A panel of 11 appeals court judges on Tuesday seemed reluctant to overturn a ban on contractors donating money to federal elections, a prohibition that has been on the books for 70 years.
A lawyer and two government retirees sued in an effort to topple the restriction, which carries a five-year prison term for violations. The three are a university law professor who holds a $12,000 federal contract and two retirees working for the U.S. Agency for International Development as contractors — one supervising federal employees, the other offering policy advice.
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Congress banned political contributions by contractors largely in response to a long-ago scandal involving Democratic Party operatives and New Deal contractors. In that case, one of the contractors was reminded of the business he had received from the government and the prospect of future favors was dangled. The contractor then was asked to buy worthless political books at bloated prices. The law is designed to guard against such pay-to-play schemes.
Alan Morrison, an attorney for the contractors challenging the ban, told the U.S. Court of Appeals for the District of Columbia Circuit that the law doesn't accomplish its intentions.
"The purpose is to avoid the appearance of impropriety and possibility of corruption, and this fit simply is not there," Morrison said in court arguments Tuesday.
Appeals judge David Tatel disagreed.
"There's no risk here that Congress is trying to accomplish some nefarious purpose, like leveling the playing field or limiting the amount of money in politics or even protecting incumbents," he said. "This law is focused on government corruption — corruption just in the procurement process — and its focus applies only to people participating in that process and only while they're participating" as contractors, he said. "So it seems that the fit is actually quite snug."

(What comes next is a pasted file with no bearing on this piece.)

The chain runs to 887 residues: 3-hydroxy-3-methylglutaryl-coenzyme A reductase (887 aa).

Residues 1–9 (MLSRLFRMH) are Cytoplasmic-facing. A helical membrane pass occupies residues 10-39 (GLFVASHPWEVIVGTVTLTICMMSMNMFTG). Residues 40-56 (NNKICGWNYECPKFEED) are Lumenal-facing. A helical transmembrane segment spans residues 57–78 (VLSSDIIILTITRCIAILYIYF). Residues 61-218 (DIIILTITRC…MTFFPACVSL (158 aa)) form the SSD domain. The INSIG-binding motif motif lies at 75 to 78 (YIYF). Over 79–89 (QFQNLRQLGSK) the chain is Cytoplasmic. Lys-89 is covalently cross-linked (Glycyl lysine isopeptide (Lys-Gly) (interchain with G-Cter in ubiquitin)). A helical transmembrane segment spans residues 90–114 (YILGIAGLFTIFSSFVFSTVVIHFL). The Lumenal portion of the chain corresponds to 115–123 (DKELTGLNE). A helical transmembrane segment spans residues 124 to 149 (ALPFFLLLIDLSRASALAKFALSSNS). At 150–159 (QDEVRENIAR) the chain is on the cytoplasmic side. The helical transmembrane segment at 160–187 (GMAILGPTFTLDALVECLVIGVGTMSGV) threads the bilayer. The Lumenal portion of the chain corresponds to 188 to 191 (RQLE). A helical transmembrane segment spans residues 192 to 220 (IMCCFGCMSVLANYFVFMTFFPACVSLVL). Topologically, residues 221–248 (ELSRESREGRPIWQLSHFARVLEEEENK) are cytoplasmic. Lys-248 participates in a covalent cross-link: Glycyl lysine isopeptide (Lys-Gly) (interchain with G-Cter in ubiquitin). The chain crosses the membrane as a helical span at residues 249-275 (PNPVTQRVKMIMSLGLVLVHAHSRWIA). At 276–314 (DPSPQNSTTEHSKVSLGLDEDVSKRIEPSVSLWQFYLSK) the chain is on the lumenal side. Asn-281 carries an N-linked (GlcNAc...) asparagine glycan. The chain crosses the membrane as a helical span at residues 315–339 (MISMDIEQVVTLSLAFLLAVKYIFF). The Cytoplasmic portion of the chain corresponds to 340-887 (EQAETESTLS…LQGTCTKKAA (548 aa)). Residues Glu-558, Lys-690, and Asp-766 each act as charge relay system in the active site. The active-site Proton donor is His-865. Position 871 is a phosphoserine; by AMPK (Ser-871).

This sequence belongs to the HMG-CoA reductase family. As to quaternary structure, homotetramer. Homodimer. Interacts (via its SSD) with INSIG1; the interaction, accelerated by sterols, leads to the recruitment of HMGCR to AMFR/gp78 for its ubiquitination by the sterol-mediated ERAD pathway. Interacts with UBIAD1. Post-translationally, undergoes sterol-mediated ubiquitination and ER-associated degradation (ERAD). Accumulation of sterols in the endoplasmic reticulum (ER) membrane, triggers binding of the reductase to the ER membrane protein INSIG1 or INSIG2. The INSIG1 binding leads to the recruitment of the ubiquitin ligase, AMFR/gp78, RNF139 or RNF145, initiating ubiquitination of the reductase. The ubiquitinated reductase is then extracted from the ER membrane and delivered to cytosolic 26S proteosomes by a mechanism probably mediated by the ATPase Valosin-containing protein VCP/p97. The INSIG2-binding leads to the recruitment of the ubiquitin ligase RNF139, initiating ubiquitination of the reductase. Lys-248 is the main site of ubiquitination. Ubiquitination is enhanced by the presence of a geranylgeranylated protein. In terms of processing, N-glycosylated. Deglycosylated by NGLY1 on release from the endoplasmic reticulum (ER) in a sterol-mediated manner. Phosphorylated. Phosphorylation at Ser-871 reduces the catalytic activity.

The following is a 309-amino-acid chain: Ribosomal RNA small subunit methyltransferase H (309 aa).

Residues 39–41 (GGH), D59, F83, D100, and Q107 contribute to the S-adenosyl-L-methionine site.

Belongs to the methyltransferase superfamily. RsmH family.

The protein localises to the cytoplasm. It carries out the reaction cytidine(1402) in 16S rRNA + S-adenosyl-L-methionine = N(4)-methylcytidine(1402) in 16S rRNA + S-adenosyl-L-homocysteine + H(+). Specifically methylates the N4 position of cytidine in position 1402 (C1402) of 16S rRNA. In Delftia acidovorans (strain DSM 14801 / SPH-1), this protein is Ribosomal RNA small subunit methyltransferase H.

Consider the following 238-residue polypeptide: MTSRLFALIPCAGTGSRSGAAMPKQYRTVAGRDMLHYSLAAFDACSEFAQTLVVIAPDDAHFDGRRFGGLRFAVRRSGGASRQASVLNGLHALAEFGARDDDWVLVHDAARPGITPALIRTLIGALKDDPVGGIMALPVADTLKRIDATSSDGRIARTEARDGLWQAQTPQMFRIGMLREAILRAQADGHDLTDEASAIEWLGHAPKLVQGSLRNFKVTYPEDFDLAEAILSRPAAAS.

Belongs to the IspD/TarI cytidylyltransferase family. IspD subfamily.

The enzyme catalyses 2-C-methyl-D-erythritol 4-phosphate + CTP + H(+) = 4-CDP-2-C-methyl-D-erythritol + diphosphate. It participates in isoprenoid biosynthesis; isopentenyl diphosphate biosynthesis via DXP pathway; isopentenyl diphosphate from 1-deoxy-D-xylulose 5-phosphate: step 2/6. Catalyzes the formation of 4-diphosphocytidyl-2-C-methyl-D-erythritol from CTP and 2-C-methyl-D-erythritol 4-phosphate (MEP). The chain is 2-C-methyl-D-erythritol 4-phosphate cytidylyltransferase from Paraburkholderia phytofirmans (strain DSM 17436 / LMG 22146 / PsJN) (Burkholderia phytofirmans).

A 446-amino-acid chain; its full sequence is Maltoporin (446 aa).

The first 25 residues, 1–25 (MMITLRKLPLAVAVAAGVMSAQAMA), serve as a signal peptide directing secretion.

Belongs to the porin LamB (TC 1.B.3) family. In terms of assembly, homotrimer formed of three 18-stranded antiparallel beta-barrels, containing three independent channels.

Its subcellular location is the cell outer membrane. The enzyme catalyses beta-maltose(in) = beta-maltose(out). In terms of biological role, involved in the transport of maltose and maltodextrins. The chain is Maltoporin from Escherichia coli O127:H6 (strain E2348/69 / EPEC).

The ban does not apply to political action committees of corporate contractors, nor does it apply to a corporation's officers and shareholders — all of whom are able to donate to federal elections.
So, for example, the president of a corporation with a multibillion-dollar defense contract may make contributions, directly or through his PAC, but someone with a $12,000 federal contract cannot.
The challengers filing the lawsuit say the different treatment violates the equal protection clause of the Constitution because similarly situated groups of people are not subject to the ban.
The different treatment is "a mismatch" that needs to be addressed, said Morrison, a George Washington University law school professor
Federal contractors include people such as translators or interpreters, those hired by executive branch agencies to give advice, retired FBI agents who do background investigations and people who are hired as expert witnesses for the government in court cases.
The language of the prohibition is clear and unequivocal, but many individuals who are paid government consultants are unaware of it.
"They are unwittingly breaking the law by donating," Morrison said.
One way to narrow the prohibition might be to exclude small contracts. But as the Democratic campaign-book racket illustrated 70 years ago, corruption can emerge even when relatively small amounts of money are in play, U.S. District Judge James Boasberg wrote in rejecting the contractors' arguments in 2012.
The challengers pointed to the way others besides the federal government have narrowed such bans — such as excluding from the ban contracts won through competitive bidding. Boasberg said that while competitive bidding offers some protection against corruption, officials can still rig the bidding or favor a contractor in renegotiations.
The federal prohibition does not apply to state election campaigns.